Local news briefs
• Fire Department Budget Cuts on Hold City Manager Marc Ott's proposal to cut Fire Department overtime by going from four- to three-person staffing on select engines has been put on hold. The solution, saving $200,000 in overtime, was presented as an alternative to cutting library hours in the face of a $20 million budget shortfall. However, pressure from the public; council members, including Mike Martinez; and firefighters themselves led to postponing the proposal. In a press conference prior to last week's council meeting, Austin Firefighters Association President Stephen Truesdell announced he was "very surprised to hear one of the first things proposed were cuts in Fire Department truck staffing." New Fire Chief Rhoda Mae Kerr stood with Ott at a press conference later that day when Ott announced he would delay implementing his "flexible staffing" changes. Noting his proposal would have only affected "one to three units out of the 50 to 60 on shift," he nonetheless said he would defer implementation to allow "opportunities for the community to provide feedback." Kerr said fire service would not have been compromised "by the very minimum amount [of cuts] we were talking about" but promised to proceed in taking public input. The format for public feedback is still being worked out. – Wells Dunbar
• Austin Loses More Jobs Some disquieting local economic indicators: The Texas Workforce Commission reports that the combined Austin/Round Rock area lost 12,800 jobs in January, raising unemployment to 6.4% locally. The Capital Area Workforce Development Board also pointed out in a press release that the leisure and hospitality industry, "normally one of the strongest sectors," hemorrhaged 3,100 jobs in January. Sounds like the hotel-stuffing South by Southwest can't get here soon enough. According to commission Chair Tom Pauken, "The national economic crisis is beginning to have a serious, negative impact on our Texas economy." – W.D.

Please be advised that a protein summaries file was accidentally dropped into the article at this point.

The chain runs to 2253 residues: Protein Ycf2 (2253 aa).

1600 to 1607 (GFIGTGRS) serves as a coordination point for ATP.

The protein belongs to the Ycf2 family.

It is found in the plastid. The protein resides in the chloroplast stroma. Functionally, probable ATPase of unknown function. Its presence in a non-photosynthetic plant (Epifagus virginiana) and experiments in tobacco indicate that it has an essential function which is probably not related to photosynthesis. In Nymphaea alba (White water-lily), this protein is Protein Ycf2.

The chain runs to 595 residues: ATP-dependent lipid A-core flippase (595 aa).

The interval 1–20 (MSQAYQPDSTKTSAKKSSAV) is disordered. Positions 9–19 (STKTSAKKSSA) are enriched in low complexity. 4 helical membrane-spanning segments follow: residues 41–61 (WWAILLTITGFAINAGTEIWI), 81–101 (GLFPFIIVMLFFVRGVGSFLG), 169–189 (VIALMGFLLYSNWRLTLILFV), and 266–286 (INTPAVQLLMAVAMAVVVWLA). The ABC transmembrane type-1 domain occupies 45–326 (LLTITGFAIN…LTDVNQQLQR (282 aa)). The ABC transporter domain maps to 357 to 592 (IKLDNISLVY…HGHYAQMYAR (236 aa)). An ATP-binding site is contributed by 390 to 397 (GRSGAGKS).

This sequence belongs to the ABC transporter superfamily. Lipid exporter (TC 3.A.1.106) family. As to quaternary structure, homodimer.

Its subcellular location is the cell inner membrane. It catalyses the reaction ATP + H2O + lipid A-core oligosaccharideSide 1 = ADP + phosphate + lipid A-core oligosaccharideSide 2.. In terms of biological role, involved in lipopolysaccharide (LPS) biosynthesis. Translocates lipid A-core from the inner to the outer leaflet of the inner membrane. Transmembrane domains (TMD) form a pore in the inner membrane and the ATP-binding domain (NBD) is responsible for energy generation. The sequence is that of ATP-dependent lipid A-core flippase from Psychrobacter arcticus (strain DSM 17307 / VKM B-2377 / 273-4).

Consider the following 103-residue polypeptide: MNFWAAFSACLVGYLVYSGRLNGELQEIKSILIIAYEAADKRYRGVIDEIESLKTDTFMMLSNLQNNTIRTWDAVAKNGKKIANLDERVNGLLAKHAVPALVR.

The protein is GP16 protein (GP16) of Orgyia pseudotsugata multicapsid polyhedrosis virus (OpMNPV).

• Evolution debate comes to Allandale Give him credit for going into the lion's den: Jonathan Saenz of the Free Market Foundation, a leading proponent of teaching so-called "weaknesses" of evolution, made his case Saturday at an Allandale forum on that controversy, which has been big at the State Board of Education recently. The audience mostly complied with the moderator's request to be respectful – except for one guy who tried to seize control of the forum and called Saenz a liar – but by the end, it was clear that the patience of many (including some biology teachers) had worn thin with Saenz's not-quite-truthful claims. At one point, he waved a Zogby poll showing that 78% of Americans support teaching weaknesses – without explaining that the poll was commissioned (and the questions written) by the anti-evolution Discovery Institute. When an audience member called him out on it, Saenz defended himself by pointing out that the other side (the anti-religious-right Texas Freedom Network) had also used polls but neglected to say TFN's poll was of professional biologists. He also claimed that the drive to remove the "weaknesses" language had originated with TFN. The recommendation actually came from an SBOE-appointed panel of educators and scientists. "I guess he thinks we're the masterminds of a great conspiracy to take the language out," says TFN's Dan Quinn. "Great! I hope he tells our donors." – Lee Nichols
Radio Station Layoffs
KGSR music director and midday host Susan Castle, KROX deejay Elliott Garstin, and KLBJ-AM city reporter Steven Pickering are among the casualties in Emmis Communi-cation's latest round of cuts. The struggling Indianapolis-based company whacked 7.5% of its staff last week, about 100 jobs. Local Emmis market manager Scott Gillmore wouldn't say how many of those jobs were in Austin but noted everyone received a "generous severance package." There were no jobs lost at Emmis property Texas Monthly, according to the publication's president, Evan Smith. But there are "possible cuts coming, as staff knows, depending on the outcome of first-quarter cash flow," he said in an e-mail. Of the cuts in Emmis' six local radio stations, the departures of Castle and Garstin will likely draw the most attention. Castle had been part of KGSR since it switched to its current contemporary folk/rock/country format in the Nineties. "Both are great folks who contributed a lot to our success," Gillmore said. At this point, it's "undetermined" how Emmis will fill those midday slots, he said, which means it's possible the stations will simply use recorded voice tracks. Pickering's departure represents yet another blow to the news-gathering capabilities of KLBJ, one of the few remaining news radio stations in the state. – Kevin Brass